Effects of institutional setting to CPA The nature of political markets and business-government relations varies across countries –Collaborative vs. conflictive relationship between business and government –Strong vs. weak government role –Symbiotic relationship (e.g., South-Korea, Japan) Political decision-making system –Concentrated vs. fragmented political decision-making system –Parlamentary vs. presidential system
Issue-specific factors Policy-salience (Rehbein & Schuler 1997): the policy’s net impact on the firm’s competitive performance Issue competition: attractiveness of the political market (Bonardi et al., 2005) –The less competing interests in the issue, the more likely firms will engage in CPA Issue saliency: election issues and non-election issues (Bonardi & Keim, 2005) –Election issues are “widely salient issues”, those that have received a high degree of public interest, attention, and visibility
Does CPA lead to better economic / competitive performance? Empicial results do not show that politically active firms would perform better than non-active firms (these are not studied simultaneously) On the other hand, several studies indicate that firms can achieve, at least temporary competitive benefits by CPA Firms that use varying political tactics and strategies simultaneously perform better (Schuler, 1996) The importance of political activity and strategies is more focal in unstable institutional environments (cooperation with local, politically connected firms) Political actions are more effective than competitive actions in eroding first mover advantage (Shaffer, Quasney & Smith, 2000) Political activity can enhance first-mover advantage and lead to long-term competitive advantage (Frynas et al., 2006) Close ties with government enhances survival of a firm in the long run (Baum & Oliver, 1991)
Contradictions and critics of CPA Are politicians and corporations self-interested rent- seekers? –Typically firms favor for free competition and resist excessive government regulation, but when facing problems they turn to government’s help –Is rent seeking economically reasonable? –Politicians are dependent on the information that interest groups provide them and they are dependent on large interest groups (more voters) –Politicians favor for free competition as long as it does not conflict with own countries’ economic interests (e.g., employment)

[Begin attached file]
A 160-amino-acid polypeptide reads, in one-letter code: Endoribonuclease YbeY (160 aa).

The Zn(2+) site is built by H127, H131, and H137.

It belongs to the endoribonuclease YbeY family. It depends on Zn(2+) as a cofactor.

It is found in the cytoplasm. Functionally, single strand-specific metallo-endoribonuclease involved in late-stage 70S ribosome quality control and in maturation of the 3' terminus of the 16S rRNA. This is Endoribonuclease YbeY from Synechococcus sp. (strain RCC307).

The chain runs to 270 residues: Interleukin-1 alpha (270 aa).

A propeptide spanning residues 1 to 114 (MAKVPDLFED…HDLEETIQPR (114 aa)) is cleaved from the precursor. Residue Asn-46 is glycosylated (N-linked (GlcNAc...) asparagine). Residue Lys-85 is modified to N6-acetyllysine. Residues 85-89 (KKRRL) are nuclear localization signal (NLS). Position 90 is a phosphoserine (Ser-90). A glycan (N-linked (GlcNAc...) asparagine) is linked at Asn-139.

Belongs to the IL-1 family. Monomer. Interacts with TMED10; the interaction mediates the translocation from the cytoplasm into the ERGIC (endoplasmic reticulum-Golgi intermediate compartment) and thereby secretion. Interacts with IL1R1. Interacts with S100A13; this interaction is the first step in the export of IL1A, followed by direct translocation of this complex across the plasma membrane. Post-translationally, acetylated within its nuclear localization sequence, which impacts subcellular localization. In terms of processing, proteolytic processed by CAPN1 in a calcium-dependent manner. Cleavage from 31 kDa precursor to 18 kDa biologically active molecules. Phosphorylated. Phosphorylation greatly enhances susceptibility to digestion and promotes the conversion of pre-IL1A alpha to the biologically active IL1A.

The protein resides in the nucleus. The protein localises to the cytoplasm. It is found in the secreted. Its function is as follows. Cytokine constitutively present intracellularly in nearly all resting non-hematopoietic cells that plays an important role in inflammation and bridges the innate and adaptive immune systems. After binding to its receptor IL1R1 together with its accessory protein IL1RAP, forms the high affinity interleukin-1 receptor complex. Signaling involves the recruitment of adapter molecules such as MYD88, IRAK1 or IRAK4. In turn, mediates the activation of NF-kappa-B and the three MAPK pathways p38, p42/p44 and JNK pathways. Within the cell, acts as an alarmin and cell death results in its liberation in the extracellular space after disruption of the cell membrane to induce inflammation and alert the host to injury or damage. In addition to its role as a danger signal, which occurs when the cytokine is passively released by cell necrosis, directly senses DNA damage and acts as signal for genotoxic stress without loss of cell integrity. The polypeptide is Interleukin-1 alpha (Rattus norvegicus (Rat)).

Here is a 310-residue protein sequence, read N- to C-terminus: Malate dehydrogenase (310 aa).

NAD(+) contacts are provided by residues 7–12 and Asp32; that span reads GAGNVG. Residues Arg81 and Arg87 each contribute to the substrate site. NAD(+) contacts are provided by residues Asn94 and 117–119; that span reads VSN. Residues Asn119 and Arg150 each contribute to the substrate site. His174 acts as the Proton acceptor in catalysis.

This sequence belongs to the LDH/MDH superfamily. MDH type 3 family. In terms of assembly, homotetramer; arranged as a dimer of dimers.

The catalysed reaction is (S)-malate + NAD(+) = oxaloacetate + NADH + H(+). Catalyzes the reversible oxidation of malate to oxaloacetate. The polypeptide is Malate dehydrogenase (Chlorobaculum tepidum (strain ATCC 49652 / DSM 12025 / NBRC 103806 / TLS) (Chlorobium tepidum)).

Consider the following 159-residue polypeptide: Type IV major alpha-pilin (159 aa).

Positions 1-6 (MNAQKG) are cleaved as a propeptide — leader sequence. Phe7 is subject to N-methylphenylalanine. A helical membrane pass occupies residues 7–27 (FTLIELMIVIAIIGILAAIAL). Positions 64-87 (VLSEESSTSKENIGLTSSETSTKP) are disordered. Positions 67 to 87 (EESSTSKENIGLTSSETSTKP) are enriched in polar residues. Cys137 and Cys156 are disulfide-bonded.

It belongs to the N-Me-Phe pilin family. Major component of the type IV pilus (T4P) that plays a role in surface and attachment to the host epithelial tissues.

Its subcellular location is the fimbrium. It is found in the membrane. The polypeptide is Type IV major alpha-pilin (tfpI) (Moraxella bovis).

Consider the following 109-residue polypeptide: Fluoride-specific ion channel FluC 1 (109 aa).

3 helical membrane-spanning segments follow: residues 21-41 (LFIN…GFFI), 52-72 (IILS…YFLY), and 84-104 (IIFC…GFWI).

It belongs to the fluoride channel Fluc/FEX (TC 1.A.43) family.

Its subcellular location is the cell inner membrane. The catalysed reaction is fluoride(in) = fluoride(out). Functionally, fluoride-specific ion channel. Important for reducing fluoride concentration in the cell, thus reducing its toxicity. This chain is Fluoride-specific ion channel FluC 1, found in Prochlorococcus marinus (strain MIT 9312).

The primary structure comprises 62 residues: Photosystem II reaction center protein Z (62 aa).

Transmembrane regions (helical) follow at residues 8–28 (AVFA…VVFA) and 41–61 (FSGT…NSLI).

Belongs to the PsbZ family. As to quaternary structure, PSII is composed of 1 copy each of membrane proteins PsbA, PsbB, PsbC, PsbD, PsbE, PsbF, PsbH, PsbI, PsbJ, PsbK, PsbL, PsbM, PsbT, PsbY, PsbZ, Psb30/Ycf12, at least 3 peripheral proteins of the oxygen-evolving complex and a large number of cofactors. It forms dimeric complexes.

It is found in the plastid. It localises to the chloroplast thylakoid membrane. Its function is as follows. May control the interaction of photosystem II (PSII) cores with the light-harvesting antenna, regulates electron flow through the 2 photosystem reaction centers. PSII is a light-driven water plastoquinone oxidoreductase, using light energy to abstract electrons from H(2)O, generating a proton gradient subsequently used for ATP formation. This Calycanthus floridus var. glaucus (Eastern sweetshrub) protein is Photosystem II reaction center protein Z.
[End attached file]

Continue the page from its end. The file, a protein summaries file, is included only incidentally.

Various view on CPA in academic research Normative perspective: Public choice theory: CPA is socially damaging activity, leading to rent seeking activity and artificial redistribution of income. Firms should focus on their competitive stategies Descriptive (prescriptive) perspective: Strategy literature on CPA: CPA can lead to competitive advantage –Decision is made based on cost-benefit calculus Ethical perspective: Is it right that firms seek economic benefits by CPA?
Key literature Hillman, A., & Hitt, M. 1999. Corporate political strategy formulation: A model of approach, participation and strategy decisions. Academy of Management Review, 24: 825–842. Hillman, A., & Keim, G. 1995. International variation in the business-government interface: Institutional and organizational considerations. Academy of Management Review, 20: 193–214. Bonardi, J.-P., Hillman, A., & Keim, G. 2005. The attractiveness of political markets: Implications for firm strategy. Academy of Management Review. Bonardi, J.-P.,&Keim, G. 2005. Corporate political strategies for widely salient issues. Academy of Management Review. Schuler, D. 1996. Corporate political strategy and foreign competition: The case of the steel industry. Academy of Management Journal, 39: 720–737. Schuler, D. 1999. Corporate political action: Rethinking the economic and organizational influences. Business and Politics, 1(1): 83–97. Schuler, D., & Rehbein, K. 1997. The filtering role of the firm in corporate political involvement. Business & Society, 36: 116–139. Amy J. Hillman, Gerald D. Keim and Douglas Schuler. 2004. Corporate Political Activity: A Review and Research Agenda. Journal of Management, 30(6): 837-857